Indre / Indram

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witchetty

New Member
English - Australian
I found a list of apprentices to various craftsmen in 1662. The entries are all in Latin.

I've managed to translate most of it, but a couple of phrases elude me.

1.
Willielmus Corlesse filius Johannis Corlesse nuper de Upholland in Com Lancaster Carrier per Indram pon: se appren Theophilo Ludby de Grocers Alley pro octo annis a die pred dat etc.

William CORLESSE, son of John CORLESSE recently of Upholland in County Lancaster ... apprenticed to Theophilus LUDBEY of Grocers Alley for eight years ...

Presumably Carrier per Indram pon refers to the father's occupation (following the pattern of similar entries).
Does anyone know what the equivalent in English would be?
~~~

2.
Johannes Simmonds filius Johannis Simmons nuper de Wickenford in Com Wigorn Laborer defunct po: se appren Theophilo Ludbee de le Livery ac Civi et Carpenter London pro septem annis a die dat Indre Dat die et ann ult pred.

John SIMMONDS, son of John SIMMONDS recently of Wickhamford in County Worcestershire, labourer deceased ... apprenticed to Theophilus LUDBEE of the livery, citizen and carpenter in London, for seven years ??? ...

What do the words in bold mean?
 
  • exgerman

    Senior Member
    NYC
    English but my first language was German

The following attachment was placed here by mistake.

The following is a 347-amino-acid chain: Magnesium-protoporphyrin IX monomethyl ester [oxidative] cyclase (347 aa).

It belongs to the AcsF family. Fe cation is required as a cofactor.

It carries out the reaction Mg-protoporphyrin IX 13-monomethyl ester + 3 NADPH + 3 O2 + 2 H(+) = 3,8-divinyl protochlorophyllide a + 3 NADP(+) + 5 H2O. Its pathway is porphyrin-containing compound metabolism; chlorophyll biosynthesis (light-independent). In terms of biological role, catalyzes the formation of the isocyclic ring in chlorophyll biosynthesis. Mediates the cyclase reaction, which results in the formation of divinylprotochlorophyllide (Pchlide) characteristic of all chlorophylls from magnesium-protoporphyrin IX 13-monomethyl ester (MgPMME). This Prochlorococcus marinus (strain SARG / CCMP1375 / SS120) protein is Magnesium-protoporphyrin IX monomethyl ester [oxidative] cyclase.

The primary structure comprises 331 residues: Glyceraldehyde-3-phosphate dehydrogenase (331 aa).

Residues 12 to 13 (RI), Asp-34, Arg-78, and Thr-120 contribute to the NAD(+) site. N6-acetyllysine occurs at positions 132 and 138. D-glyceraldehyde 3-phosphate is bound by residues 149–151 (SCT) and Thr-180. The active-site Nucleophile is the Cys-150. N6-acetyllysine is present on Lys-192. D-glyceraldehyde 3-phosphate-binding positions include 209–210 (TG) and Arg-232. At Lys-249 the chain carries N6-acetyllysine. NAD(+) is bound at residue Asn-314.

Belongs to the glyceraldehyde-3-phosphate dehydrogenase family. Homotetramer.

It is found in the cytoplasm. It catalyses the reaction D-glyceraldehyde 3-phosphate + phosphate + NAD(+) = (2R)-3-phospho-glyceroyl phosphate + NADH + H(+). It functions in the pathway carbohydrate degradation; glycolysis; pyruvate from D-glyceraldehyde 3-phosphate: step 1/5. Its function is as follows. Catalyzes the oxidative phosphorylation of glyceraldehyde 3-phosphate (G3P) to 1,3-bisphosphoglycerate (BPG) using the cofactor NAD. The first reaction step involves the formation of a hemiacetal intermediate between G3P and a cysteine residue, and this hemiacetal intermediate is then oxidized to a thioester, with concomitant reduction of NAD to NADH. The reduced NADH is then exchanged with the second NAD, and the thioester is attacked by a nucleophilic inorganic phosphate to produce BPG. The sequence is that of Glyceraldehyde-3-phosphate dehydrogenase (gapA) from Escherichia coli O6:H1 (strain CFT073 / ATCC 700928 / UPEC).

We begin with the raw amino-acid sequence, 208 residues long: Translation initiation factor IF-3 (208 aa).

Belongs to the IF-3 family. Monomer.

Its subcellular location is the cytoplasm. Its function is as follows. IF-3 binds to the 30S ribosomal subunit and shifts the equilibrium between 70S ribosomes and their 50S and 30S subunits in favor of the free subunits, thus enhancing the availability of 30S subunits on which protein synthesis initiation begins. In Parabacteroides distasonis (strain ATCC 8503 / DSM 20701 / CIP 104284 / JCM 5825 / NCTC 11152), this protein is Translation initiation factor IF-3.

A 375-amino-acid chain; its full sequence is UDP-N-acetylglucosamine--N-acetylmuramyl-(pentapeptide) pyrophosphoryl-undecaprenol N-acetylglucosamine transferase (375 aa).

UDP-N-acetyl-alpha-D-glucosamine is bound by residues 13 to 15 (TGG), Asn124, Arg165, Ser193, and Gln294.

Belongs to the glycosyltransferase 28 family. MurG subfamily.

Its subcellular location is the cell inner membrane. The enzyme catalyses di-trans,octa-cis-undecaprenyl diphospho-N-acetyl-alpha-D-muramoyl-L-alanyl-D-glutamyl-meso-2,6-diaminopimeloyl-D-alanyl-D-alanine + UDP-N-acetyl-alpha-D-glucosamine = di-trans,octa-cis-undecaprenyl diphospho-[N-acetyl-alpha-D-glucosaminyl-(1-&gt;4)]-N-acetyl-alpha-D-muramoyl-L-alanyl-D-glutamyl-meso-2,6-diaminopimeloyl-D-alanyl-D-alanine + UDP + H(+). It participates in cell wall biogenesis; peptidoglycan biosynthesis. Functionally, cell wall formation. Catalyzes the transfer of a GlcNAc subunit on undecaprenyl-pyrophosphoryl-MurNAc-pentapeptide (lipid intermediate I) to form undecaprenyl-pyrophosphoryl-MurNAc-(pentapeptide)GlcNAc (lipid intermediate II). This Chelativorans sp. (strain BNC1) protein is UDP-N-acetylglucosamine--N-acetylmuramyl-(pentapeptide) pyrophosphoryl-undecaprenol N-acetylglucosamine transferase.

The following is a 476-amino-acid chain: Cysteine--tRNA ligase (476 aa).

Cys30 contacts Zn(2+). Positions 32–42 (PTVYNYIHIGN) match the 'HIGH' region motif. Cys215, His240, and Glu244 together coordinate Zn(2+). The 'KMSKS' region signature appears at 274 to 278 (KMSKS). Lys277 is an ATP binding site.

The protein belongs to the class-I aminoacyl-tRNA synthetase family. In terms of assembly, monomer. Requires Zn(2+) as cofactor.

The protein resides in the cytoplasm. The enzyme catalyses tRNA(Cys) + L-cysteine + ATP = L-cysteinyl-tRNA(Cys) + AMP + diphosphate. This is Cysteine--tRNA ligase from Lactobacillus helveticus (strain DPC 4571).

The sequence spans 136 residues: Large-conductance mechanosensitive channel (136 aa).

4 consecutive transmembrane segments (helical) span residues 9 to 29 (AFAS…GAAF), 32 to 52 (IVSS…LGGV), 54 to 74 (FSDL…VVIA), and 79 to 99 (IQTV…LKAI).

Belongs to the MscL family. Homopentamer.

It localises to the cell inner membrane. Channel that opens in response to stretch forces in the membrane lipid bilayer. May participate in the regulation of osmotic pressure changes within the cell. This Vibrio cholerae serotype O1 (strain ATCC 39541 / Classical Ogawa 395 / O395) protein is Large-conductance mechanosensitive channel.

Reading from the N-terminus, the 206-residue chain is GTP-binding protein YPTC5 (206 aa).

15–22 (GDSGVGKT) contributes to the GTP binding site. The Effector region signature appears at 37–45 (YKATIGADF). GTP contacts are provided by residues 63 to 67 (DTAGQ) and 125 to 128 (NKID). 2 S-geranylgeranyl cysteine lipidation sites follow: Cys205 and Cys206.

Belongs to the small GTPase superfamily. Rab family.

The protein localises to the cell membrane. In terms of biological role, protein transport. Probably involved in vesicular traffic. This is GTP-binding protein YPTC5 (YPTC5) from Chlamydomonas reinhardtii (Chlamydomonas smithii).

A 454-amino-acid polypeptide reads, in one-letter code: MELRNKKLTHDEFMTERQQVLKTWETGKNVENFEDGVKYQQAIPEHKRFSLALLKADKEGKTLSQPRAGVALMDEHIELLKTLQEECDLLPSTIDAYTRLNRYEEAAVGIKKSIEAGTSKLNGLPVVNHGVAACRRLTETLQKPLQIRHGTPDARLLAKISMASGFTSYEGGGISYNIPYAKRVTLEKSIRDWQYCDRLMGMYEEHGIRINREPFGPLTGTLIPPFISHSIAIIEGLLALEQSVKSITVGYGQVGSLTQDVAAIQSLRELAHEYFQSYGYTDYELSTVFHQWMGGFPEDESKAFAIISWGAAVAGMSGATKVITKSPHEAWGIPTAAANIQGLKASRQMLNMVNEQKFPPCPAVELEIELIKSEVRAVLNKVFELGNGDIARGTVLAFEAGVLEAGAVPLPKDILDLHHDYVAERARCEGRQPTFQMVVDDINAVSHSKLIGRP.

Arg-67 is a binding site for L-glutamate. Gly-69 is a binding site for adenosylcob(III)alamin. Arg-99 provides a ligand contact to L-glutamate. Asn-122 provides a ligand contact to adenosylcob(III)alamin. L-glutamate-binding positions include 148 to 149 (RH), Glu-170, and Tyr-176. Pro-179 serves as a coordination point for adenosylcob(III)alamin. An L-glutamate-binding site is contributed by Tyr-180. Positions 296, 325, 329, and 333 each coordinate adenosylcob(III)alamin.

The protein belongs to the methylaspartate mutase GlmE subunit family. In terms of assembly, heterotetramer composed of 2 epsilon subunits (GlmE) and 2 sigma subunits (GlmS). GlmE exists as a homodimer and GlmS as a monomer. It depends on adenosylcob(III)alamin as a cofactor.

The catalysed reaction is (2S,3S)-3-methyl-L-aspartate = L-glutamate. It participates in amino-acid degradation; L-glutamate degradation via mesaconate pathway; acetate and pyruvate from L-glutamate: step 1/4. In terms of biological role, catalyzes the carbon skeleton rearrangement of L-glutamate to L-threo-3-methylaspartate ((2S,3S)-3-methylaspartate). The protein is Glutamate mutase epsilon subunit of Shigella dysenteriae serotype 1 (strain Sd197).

Indra = indenture
    per Indram pon se = per indenturam ponit se = places himself by indenture
    a die dat Indre = a die datae indenturae = from the day of this indenture
    I think that dat die et ann ult pred = to the same day of the final year mentioned above (i.e. the same day of last year of the indenture)

    Click through to Help with Apprentices' Entry Books 1654-1694 for a little bit more info.
     
    Last edited:

    witchetty

    New Member
    English - Australian
    Thanks for that :)

    What does "Carrier" mean - in front of "per Indram pon"?

    William CORLESSE, son of John CORLESSE recently of Upholland in County Lancaster ??? places himself by indenture ...
     

    exgerman

    Senior Member
    NYC
    English but my first language was German
    What does "Carrier" mean - in front of "per Indram pon"?
    William CORLESSE, son of John CORLESSE recently of Upholland in County Lancaster ??? places himself by indenture ...
    I don't know. It should be the father's profession. In the 19th century it meant "Driver of (horse-drawn) vehicles for transporting goods." No idea if that applies to the 17th century.

    I expanded my answer above a bit so you might want to look at it again.
     

    witchetty

    New Member
    English - Australian
    Fair enough, I guess they couldn't think of a Latin word that meant "carrier" so they just used the English.

    Thanks again :)
     
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